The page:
On 8 July, there will be a webinar – Religion and Marriage Law: The Need for Reform  – when an expert panel will mark the launch of Professor Russell Sandberg’s new book of the same title. The discussants will be Professor Gillian Douglas, formerly Dean of the Dickson Poon School of Law, King’s College, London, Baroness Hale of Richmond, formerly President of the United Kingdom Supreme Court and Professor Jane Mair, Professor of Private Law, University of Glasgow. The Moderator will be Professor Mark Hill QC, Chairman, Ecclesiastical Law Society.

In such august company, attenders will wish to be up to speed with the latest information, and UK marriage legislation provides updated links to all marriage-related posts on L&RUK, in which there is now a section on royal marriages.

Book launch

On Wednesday, there was a virtual presentation of the book “COVID-19 y libertad religiosa” (Coordinated by Javier Martínez-Torrón and Belén Rodrigo Lara), Iustel, 2021, published a few weeks ago, to which Frank and David contributed the chapter COVID-19 and religious freedom in the UK. 

The significance of the publication is that our chapter (which has been translated into Spanish) covers the impact of the COVID-19 pandemic from 31 January 2020 until 9 October 2020 and, as first conceived, it was anticipated that it would address, generically at least, the relationship between the legislation and guidance introduced to combat the pandemic and the exercise of religion. However, the continuing impact of coronavirus has been accompanied by frequent changes in the legislation in the four countries of the UK, to which there has been a range of responses from the faith communities. Readers of the blog will appreciate that our interest in these issues is continuing, and further update(s) may be necessary before matters “return to normal” as closely as practicable.

Another week, another index

This week we posted An Index of L&RUK Posts – Reduction of carbon emissions, put together in preparation for the forthcoming post “Net zero” and the faculty jurisdiction. In addition to our compilation COVID-19 Coronavirus: legislation and guidance and the associated Weekly Updates of developments in this area, there are also indices of our posts on UK marriage legislation and monthly & annual consistory court judgments.

Quick links

And finally…

With regard to GDPR, supra, Gerrarrdus (a.k.a. the Revd Garry Alderson) quoted Behrens “Practical Church Management“, which stated: “Cases have arisen where the parish priest has entered a code onto the record showing whether or not the couple has been sleeping together”. However, the resulting Twitter thread indicated that such cases were few and far between: “In 13 years of taking marriages I don’t remember any that didn’t have the same address on the Banns”; “In 25 years of taking marriages I have only married three couples who were not sleeping together before their marriage. Gerrarrdus added “it’s not something I would dream of asking”, so the good people of Barnack with Ufford, Bainton, Helpston and Wittering can rest easy.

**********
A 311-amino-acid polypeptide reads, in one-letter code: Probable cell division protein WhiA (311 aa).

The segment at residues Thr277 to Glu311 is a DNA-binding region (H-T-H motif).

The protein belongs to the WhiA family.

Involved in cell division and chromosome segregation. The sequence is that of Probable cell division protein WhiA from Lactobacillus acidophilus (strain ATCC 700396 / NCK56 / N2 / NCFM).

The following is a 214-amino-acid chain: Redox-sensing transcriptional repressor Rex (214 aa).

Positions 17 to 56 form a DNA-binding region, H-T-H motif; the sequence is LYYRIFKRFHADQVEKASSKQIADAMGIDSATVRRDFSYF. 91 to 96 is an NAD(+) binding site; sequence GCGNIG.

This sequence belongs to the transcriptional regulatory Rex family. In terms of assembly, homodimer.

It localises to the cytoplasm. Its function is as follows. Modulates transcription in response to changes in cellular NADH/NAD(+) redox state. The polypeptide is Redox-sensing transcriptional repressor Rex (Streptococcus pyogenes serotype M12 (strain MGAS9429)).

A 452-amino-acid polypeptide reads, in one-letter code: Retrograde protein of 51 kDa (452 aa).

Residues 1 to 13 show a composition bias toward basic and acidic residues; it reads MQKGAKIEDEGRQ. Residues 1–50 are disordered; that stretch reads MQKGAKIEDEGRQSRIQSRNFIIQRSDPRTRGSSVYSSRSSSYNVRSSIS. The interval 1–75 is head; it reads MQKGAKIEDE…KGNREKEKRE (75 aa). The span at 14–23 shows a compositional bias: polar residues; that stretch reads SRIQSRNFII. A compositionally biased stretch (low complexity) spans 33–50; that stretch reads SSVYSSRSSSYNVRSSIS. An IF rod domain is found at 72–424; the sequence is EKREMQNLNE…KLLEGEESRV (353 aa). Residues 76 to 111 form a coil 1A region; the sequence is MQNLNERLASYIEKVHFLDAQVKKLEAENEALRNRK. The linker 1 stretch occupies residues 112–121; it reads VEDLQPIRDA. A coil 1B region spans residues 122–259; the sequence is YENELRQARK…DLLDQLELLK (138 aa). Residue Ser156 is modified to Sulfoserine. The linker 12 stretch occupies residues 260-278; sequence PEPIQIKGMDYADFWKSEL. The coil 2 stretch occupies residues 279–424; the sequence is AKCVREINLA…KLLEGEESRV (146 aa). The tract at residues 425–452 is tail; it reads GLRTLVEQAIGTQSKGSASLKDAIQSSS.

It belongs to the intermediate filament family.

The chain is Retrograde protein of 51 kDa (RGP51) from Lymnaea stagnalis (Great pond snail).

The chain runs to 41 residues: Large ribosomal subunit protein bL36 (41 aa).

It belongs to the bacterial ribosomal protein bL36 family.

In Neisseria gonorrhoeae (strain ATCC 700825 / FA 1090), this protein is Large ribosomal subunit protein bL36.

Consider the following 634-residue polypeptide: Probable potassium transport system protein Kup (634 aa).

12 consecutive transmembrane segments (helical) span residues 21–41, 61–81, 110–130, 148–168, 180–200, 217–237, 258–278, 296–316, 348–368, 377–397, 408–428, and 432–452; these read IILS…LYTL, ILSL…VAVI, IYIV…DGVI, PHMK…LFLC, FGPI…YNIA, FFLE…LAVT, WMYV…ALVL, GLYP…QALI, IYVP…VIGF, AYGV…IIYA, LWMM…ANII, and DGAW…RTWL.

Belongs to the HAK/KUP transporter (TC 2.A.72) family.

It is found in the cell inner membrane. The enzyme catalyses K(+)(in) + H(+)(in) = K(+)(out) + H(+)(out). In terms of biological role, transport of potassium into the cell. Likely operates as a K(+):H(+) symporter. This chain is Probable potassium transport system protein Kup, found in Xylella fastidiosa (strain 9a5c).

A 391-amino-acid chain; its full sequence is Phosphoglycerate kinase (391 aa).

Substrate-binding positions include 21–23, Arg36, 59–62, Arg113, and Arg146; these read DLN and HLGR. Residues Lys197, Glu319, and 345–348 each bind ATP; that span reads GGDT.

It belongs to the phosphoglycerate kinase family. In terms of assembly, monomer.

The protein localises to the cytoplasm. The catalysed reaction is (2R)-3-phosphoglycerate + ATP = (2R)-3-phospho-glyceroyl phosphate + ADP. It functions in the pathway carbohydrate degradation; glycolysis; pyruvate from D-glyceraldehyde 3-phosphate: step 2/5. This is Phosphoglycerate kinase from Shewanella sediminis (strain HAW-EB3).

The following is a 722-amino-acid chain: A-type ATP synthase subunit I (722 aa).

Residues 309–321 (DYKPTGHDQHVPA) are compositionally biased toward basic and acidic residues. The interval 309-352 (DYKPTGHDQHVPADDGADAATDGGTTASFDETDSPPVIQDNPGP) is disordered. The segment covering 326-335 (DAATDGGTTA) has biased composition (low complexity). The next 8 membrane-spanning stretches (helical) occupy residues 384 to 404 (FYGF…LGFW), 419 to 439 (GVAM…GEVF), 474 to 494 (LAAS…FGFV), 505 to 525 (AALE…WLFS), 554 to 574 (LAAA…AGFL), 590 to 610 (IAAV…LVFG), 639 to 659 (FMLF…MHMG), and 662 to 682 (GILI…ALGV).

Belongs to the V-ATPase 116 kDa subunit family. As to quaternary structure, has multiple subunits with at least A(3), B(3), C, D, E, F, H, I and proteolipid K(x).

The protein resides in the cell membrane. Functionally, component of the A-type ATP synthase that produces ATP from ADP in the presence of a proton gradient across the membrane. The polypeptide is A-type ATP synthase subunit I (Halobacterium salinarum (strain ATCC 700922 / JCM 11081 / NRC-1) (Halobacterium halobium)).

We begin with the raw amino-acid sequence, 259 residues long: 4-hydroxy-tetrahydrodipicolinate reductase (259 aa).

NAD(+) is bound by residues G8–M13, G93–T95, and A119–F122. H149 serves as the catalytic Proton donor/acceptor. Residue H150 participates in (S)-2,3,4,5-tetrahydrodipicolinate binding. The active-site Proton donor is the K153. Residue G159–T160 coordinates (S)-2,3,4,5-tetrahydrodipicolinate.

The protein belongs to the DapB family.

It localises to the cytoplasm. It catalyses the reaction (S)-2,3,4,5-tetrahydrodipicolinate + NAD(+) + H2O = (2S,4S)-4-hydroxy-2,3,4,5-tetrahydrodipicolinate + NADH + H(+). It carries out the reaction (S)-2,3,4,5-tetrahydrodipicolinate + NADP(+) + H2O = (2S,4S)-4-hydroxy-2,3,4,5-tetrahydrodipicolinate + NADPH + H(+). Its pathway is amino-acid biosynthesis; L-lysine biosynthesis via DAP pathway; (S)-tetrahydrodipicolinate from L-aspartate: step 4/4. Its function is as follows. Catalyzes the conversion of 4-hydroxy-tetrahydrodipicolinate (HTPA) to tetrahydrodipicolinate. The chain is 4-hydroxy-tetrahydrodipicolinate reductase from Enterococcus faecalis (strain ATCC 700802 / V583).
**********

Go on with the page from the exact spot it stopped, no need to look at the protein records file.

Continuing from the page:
5 thoughts on “Law and religion round-up – 14th March

  1. And finally…
    For those interested, the reference is from the 3rd edition (2014) of James Behrens’ book at pages 227-228 (in chapter 14 about ‘Computers’). Behrens does add “It is not necessary to keep this information for administration or for pastoral care, and so it should not be recorded.” (with emphasis on the ‘not’). What would be of interest to learn are the coded ‘cases’ Behrens refers to and how he knows about them!

    • But is it contrary to GDPR legislation to keep this information for administration or for pastoral care, and how would the priest concerned explain the coding on the cases when asked by the person concerned?

  2. All Church of England clergy on Common Tenure are also office-holders – not just those with freehold. It has never been just those with freehold.

    • I wrote that bit. Sorry: I thought that Reg 33 of the Ecclesiastical Offices (Terms of Service) Regulations 2009 didn’t apply to incumbents with freehold.

      • Common tenure does not apply to freeholders; you are quite right. So freeholders cannot apply to an employment tribunal, but all office holders on Common Tenure can. I think the sentence might benefit from re-writing so it makes that clear that some office holders (those on common tenure) are able to access employment tribunal while some are not (those on freehold). But with this decision, I wonder how long that will be judged equitable.